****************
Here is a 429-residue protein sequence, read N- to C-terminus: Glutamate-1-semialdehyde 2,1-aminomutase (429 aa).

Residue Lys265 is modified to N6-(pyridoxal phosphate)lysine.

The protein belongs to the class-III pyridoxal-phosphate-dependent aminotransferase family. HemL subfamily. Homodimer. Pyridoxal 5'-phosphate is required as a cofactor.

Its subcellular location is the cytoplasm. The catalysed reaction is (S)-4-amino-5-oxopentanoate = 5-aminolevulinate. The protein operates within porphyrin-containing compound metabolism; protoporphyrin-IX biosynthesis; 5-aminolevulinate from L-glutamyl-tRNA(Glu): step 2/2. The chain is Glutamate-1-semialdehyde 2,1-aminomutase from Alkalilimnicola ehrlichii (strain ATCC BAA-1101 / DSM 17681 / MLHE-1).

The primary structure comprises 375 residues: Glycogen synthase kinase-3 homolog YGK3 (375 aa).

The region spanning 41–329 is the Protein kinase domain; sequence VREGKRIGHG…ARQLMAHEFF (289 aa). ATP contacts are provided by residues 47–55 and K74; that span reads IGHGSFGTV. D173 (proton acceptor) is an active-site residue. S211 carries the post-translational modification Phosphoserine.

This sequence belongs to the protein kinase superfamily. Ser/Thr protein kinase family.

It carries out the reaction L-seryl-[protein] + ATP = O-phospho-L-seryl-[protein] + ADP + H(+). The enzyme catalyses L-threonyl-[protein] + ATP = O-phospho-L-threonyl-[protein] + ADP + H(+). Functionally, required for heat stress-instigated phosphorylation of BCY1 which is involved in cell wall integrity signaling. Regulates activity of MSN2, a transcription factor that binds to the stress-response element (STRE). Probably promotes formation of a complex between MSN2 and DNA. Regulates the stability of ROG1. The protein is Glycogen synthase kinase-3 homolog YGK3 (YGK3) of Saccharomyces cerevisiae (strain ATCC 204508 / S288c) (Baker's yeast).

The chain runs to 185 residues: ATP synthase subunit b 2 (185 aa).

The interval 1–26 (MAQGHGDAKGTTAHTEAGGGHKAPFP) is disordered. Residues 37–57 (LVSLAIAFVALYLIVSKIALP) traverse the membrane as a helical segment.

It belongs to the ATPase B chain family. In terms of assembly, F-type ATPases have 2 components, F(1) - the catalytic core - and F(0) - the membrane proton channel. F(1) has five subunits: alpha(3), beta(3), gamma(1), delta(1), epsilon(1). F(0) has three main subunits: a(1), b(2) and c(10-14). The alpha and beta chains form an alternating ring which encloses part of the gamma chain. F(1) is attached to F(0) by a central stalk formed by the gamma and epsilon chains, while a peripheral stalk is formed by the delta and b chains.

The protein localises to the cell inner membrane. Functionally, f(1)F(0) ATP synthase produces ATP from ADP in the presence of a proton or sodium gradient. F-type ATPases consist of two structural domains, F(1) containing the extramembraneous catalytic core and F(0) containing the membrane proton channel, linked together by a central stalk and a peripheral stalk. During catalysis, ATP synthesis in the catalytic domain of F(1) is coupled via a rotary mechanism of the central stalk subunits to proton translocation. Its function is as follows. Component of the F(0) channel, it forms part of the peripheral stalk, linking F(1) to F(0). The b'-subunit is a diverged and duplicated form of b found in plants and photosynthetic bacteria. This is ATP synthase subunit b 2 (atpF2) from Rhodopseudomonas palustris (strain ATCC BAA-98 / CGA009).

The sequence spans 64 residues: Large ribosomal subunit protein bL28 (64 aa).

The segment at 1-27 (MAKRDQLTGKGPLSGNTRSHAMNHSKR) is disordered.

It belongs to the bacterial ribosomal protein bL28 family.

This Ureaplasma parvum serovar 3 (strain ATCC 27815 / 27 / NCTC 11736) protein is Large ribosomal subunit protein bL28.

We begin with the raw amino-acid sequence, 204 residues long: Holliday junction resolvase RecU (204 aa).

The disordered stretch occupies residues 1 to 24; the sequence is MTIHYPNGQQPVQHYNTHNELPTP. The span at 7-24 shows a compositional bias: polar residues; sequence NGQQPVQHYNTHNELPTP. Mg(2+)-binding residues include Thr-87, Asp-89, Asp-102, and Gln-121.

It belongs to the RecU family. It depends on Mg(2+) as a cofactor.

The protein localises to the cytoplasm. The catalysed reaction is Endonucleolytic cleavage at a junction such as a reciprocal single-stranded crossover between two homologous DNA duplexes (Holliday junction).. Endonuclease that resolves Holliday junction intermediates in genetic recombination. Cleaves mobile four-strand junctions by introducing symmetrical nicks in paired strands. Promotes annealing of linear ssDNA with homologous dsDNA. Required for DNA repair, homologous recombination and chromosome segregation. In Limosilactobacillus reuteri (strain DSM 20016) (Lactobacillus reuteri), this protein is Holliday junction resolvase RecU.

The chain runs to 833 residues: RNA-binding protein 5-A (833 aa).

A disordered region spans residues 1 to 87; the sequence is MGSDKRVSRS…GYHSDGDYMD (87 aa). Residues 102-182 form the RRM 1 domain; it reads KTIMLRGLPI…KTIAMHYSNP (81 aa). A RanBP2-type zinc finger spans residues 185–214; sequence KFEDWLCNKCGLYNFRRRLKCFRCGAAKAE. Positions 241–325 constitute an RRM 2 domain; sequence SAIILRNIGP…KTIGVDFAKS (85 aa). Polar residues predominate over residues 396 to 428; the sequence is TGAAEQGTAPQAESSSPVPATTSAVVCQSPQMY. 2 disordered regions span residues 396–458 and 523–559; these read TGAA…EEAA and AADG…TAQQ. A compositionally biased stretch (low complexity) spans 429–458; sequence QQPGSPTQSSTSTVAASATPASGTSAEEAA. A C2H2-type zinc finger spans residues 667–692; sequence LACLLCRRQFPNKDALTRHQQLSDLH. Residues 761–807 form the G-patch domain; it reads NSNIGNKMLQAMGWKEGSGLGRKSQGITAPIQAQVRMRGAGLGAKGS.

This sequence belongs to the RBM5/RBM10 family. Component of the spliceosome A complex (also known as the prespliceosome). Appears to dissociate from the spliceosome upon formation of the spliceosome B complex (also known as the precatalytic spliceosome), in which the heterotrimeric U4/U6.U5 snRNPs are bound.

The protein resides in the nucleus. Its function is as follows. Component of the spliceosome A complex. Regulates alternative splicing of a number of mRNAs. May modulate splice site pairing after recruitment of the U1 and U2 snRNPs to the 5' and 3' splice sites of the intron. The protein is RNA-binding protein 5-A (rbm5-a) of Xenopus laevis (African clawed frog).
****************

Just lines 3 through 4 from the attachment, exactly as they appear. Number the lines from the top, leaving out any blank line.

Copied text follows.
The protein belongs to the class-III pyridoxal-phosphate-dependent aminotransferase family. HemL subfamily. Homodimer. Pyridoxal 5'-phosphate is required as a cofactor.

Its subcellular location is the cytoplasm. The catalysed reaction is (S)-4-amino-5-oxopentanoate = 5-aminolevulinate. The protein operates within porphyrin-containing compound metabolism; protoporphyrin-IX biosynthesis; 5-aminolevulinate from L-glutamyl-tRNA(Glu): step 2/2. The chain is Glutamate-1-semialdehyde 2,1-aminomutase from Alkalilimnicola ehrlichii (strain ATCC BAA-1101 / DSM 17681 / MLHE-1).